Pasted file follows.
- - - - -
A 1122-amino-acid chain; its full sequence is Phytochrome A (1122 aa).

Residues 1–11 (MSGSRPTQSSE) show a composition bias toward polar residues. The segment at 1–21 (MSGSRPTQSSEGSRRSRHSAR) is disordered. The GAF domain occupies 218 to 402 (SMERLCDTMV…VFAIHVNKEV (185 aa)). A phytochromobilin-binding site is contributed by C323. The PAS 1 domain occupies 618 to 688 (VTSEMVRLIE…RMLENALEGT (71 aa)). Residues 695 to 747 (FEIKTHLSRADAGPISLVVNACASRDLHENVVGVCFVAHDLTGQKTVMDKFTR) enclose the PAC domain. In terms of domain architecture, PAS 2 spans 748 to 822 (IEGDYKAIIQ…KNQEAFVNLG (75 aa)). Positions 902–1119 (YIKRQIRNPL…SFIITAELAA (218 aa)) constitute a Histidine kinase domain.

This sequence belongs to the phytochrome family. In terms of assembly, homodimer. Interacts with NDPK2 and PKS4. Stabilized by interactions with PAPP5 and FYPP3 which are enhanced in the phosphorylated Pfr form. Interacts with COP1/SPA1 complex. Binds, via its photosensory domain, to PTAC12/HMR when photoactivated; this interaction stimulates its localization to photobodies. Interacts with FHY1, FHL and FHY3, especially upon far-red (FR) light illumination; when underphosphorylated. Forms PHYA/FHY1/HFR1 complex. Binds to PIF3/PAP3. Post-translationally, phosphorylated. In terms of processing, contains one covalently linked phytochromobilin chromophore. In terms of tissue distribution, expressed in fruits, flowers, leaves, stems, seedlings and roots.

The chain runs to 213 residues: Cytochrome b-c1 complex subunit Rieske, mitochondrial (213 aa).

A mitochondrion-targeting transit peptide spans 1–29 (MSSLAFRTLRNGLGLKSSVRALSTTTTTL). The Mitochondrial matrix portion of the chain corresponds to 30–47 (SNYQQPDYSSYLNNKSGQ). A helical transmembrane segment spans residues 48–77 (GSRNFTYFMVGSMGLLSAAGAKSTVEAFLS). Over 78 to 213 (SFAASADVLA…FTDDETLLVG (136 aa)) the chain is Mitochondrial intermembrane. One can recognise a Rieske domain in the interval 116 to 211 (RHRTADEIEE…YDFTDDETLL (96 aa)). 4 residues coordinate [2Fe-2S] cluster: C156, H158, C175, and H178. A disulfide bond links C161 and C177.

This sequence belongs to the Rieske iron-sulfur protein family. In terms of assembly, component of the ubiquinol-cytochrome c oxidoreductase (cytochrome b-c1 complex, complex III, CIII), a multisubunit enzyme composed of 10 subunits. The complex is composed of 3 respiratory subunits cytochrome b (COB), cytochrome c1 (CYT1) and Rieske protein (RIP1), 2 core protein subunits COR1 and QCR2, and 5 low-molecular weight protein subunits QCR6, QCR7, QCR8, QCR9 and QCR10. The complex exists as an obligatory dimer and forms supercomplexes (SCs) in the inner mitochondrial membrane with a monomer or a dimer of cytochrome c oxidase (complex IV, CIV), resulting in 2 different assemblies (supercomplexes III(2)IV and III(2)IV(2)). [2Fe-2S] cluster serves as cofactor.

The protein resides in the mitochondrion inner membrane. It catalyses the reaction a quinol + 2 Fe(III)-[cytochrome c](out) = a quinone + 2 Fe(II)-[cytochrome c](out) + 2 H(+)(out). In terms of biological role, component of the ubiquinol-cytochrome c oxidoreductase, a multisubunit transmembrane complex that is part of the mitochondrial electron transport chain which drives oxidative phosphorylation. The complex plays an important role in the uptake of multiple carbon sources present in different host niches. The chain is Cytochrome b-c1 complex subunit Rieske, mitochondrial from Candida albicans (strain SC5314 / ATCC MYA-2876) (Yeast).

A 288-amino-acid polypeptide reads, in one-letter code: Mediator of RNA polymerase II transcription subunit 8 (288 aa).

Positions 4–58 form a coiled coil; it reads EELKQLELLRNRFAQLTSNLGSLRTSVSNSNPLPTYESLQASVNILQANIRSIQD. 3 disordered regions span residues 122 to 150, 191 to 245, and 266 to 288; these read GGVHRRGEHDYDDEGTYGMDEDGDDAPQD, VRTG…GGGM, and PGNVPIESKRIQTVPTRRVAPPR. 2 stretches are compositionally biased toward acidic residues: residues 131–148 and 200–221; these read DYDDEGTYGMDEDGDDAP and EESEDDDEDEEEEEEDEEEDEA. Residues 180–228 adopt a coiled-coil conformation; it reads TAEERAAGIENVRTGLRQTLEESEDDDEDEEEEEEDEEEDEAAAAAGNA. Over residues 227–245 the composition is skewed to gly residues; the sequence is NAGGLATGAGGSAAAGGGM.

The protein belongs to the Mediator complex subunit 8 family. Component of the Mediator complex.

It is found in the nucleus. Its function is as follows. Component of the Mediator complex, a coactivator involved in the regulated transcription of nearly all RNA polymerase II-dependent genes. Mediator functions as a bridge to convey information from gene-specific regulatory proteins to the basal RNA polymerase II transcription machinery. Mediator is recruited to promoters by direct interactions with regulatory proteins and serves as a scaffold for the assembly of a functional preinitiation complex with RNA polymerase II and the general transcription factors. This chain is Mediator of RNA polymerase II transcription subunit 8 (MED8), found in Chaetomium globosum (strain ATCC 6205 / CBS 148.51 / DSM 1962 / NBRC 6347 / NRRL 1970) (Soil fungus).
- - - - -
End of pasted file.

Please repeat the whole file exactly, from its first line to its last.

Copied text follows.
A 1122-amino-acid chain; its full sequence is Phytochrome A (1122 aa).

Residues 1–11 (MSGSRPTQSSE) show a composition bias toward polar residues. The segment at 1–21 (MSGSRPTQSSEGSRRSRHSAR) is disordered. The GAF domain occupies 218 to 402 (SMERLCDTMV…VFAIHVNKEV (185 aa)). A phytochromobilin-binding site is contributed by C323. The PAS 1 domain occupies 618 to 688 (VTSEMVRLIE…RMLENALEGT (71 aa)). Residues 695 to 747 (FEIKTHLSRADAGPISLVVNACASRDLHENVVGVCFVAHDLTGQKTVMDKFTR) enclose the PAC domain. In terms of domain architecture, PAS 2 spans 748 to 822 (IEGDYKAIIQ…KNQEAFVNLG (75 aa)). Positions 902–1119 (YIKRQIRNPL…SFIITAELAA (218 aa)) constitute a Histidine kinase domain.

This sequence belongs to the phytochrome family. In terms of assembly, homodimer. Interacts with NDPK2 and PKS4. Stabilized by interactions with PAPP5 and FYPP3 which are enhanced in the phosphorylated Pfr form. Interacts with COP1/SPA1 complex. Binds, via its photosensory domain, to PTAC12/HMR when photoactivated; this interaction stimulates its localization to photobodies. Interacts with FHY1, FHL and FHY3, especially upon far-red (FR) light illumination; when underphosphorylated. Forms PHYA/FHY1/HFR1 complex. Binds to PIF3/PAP3. Post-translationally, phosphorylated. In terms of processing, contains one covalently linked phytochromobilin chromophore. In terms of tissue distribution, expressed in fruits, flowers, leaves, stems, seedlings and roots.

The chain runs to 213 residues: Cytochrome b-c1 complex subunit Rieske, mitochondrial (213 aa).

A mitochondrion-targeting transit peptide spans 1–29 (MSSLAFRTLRNGLGLKSSVRALSTTTTTL). The Mitochondrial matrix portion of the chain corresponds to 30–47 (SNYQQPDYSSYLNNKSGQ). A helical transmembrane segment spans residues 48–77 (GSRNFTYFMVGSMGLLSAAGAKSTVEAFLS). Over 78 to 213 (SFAASADVLA…FTDDETLLVG (136 aa)) the chain is Mitochondrial intermembrane. One can recognise a Rieske domain in the interval 116 to 211 (RHRTADEIEE…YDFTDDETLL (96 aa)). 4 residues coordinate [2Fe-2S] cluster: C156, H158, C175, and H178. A disulfide bond links C161 and C177.

This sequence belongs to the Rieske iron-sulfur protein family. In terms of assembly, component of the ubiquinol-cytochrome c oxidoreductase (cytochrome b-c1 complex, complex III, CIII), a multisubunit enzyme composed of 10 subunits. The complex is composed of 3 respiratory subunits cytochrome b (COB), cytochrome c1 (CYT1) and Rieske protein (RIP1), 2 core protein subunits COR1 and QCR2, and 5 low-molecular weight protein subunits QCR6, QCR7, QCR8, QCR9 and QCR10. The complex exists as an obligatory dimer and forms supercomplexes (SCs) in the inner mitochondrial membrane with a monomer or a dimer of cytochrome c oxidase (complex IV, CIV), resulting in 2 different assemblies (supercomplexes III(2)IV and III(2)IV(2)). [2Fe-2S] cluster serves as cofactor.

The protein resides in the mitochondrion inner membrane. It catalyses the reaction a quinol + 2 Fe(III)-[cytochrome c](out) = a quinone + 2 Fe(II)-[cytochrome c](out) + 2 H(+)(out). In terms of biological role, component of the ubiquinol-cytochrome c oxidoreductase, a multisubunit transmembrane complex that is part of the mitochondrial electron transport chain which drives oxidative phosphorylation. The complex plays an important role in the uptake of multiple carbon sources present in different host niches. The chain is Cytochrome b-c1 complex subunit Rieske, mitochondrial from Candida albicans (strain SC5314 / ATCC MYA-2876) (Yeast).

A 288-amino-acid polypeptide reads, in one-letter code: Mediator of RNA polymerase II transcription subunit 8 (288 aa).

Positions 4–58 form a coiled coil; it reads EELKQLELLRNRFAQLTSNLGSLRTSVSNSNPLPTYESLQASVNILQANIRSIQD. 3 disordered regions span residues 122 to 150, 191 to 245, and 266 to 288; these read GGVHRRGEHDYDDEGTYGMDEDGDDAPQD, VRTG…GGGM, and PGNVPIESKRIQTVPTRRVAPPR. 2 stretches are compositionally biased toward acidic residues: residues 131–148 and 200–221; these read DYDDEGTYGMDEDGDDAP and EESEDDDEDEEEEEEDEEEDEA. Residues 180–228 adopt a coiled-coil conformation; it reads TAEERAAGIENVRTGLRQTLEESEDDDEDEEEEEEDEEEDEAAAAAGNA. Over residues 227–245 the composition is skewed to gly residues; the sequence is NAGGLATGAGGSAAAGGGM.

The protein belongs to the Mediator complex subunit 8 family. Component of the Mediator complex.

It is found in the nucleus. Its function is as follows. Component of the Mediator complex, a coactivator involved in the regulated transcription of nearly all RNA polymerase II-dependent genes. Mediator functions as a bridge to convey information from gene-specific regulatory proteins to the basal RNA polymerase II transcription machinery. Mediator is recruited to promoters by direct interactions with regulatory proteins and serves as a scaffold for the assembly of a functional preinitiation complex with RNA polymerase II and the general transcription factors. This chain is Mediator of RNA polymerase II transcription subunit 8 (MED8), found in Chaetomium globosum (strain ATCC 6205 / CBS 148.51 / DSM 1962 / NBRC 6347 / NRRL 1970) (Soil fungus).